CERRITOS — Bonnie Pool, a 45-year-old secretary for the ABC Unified School District, thought she was healthy when she was actually sick.
Thanks to a health and fitness program started recently for the district's employees, she discovered how sick she was. Pool, who has worked for the district 15-years, said she is now being treated for diabetes and is doing well.
"I was unaware I was sick. I had some problems 10 years ago. There is a history of diabetes in my family, but I felt fine," said Pool.
Pool was one of 150 volunteers who agreed to join a pilot project started by the district in January, which could eventually involve all of its more than 2,000 employees.
The ABC pilot project is aimed at guiding employees to better health, reducing absenteeism and job-related injuries, and saving money for the district. In the 1981-82 and 1982-83 school years, job-related injuries alone cost the district about $450,000, according to district statistics. "We pay substitute teachers $70 a day. We have 1,000 teachers and, in theory, if we cut down one sick day for each teacher, that would be a savings of $70,000," said Kay Martin, program coordinator.
This year's project was financed by the district for $44,000. Next year's funds will come from an $85,000 health education-risk reduction grant from the state Department of Health Services.
150 Volunteer Participants
More than 500 employees applied for the project, and 150 participants were selected at random from among them. The volunteer test group has nine administrators, 72 teachers and 69 classified employees, including clerical and maintenance workers.
All the volunteers were given physical examinations, including blood and stress tests, by Martin and district licensed nurse-practitioners.
"We found that 10% of them had elevated blood pressure, 95% had too much body fat or were overweight, and 40% had elevated cholesterol, which is a risk factor for heart attacks," said Martin, who is 35.
Three people, including Pool, were found to be sick enough to need immediate medical attention. One 39-year-old maintenance worker had high blood pressure and another, 51-year-old maintenance worker was suffering from arteriosclerosis, or blockage of the arteries.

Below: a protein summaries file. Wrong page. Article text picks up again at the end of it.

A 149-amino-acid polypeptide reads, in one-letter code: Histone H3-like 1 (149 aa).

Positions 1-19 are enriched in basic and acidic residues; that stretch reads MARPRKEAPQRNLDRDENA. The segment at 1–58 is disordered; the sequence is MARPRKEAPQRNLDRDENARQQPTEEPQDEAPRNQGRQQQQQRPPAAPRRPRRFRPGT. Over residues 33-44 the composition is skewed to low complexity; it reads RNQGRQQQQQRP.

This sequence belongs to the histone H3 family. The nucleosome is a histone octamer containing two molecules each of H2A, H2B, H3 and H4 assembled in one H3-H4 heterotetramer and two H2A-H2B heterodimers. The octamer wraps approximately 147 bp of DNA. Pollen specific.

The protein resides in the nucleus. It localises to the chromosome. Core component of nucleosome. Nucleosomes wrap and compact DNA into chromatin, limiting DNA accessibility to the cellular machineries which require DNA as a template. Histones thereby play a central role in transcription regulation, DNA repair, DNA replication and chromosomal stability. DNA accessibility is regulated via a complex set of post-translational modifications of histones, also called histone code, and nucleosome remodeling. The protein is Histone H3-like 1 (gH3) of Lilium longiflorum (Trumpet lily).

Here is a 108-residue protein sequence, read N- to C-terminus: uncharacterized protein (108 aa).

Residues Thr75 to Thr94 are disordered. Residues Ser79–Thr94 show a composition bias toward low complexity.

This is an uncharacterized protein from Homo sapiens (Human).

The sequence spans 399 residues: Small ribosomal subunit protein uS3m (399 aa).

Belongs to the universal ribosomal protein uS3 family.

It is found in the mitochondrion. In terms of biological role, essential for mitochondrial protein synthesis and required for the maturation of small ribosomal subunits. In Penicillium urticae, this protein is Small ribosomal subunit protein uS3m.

They were referred to their own doctors. Since treatment, they are all taking part in the district's health and fitness "wellness" program, in which nutrition and exercise programs are designed for each individual's needs. For instance, it was determined that Pool needed to lose weight and get more exercise.
"I was sitting home watching television and getting no exercise," said Pool, who is now on a 1,200-calorie diet and rides a stationary bicycle 20 minutes every day before work.
"I intend to increase my minutes," said Pool, who says the program has made her feel better and healthier.
Martin says the program is unusual because it is run by district personnel. "Many programs are run by outside consultants. I think it is more effective having it run by the district's own people--however, I can't prove that," he said.
The state Department of Health Services has agreed to support only one other program like it, according to Lelia Folkers, the department's unit chief for the health-education-risk program. She said the other program is in Vallejo Unified School District, in Northern California.
"We are interested in looking at what impact healthy adults, from teachers to bus drivers, can have on students. If adults stop smoking, lose weight, set good role models, what will this do for students? It might take us sometime to find the answer," Folkers said.
All the volunteers are re-checked every six-weeks to make sure they are following the diets worked out for them by the nurses, and to make sure there are no complications.
"This is a gradual program. We are asking people to slowly make life--style changes through careful exercising and dieting," said Martin, who has a degree in physical education from Cal State Long Beach.
"There are no crash diets. Everything is carefully worked out," said Martin, who spent a week at the Aerobic Center in Dallas to help prepare for the program. The center's director is Dr. Kenneth Cooper, whom Martin calls "the founding father of aerobics."
Some participants are given exercises that can be performed at home, such as stretching and push-ups, while others prefer going to their health clubs, Martin said.
"We try and keep everything simple. A program can simply require that a person walks every day," said Martin, who runs the project from a small room at Carmenita Junior High School.
Employees at all schools are also being supplied with health information at seminars and lectures, and through a monthly health newsletter.
At the beginning of the next school year in September, 200 more volunteers will join the program's active participants, Martin said.
Someday, Martin said, it is hoped that more district employees will be eating fewer "doughnuts, cakes, cookies and candies" and more healthful foods.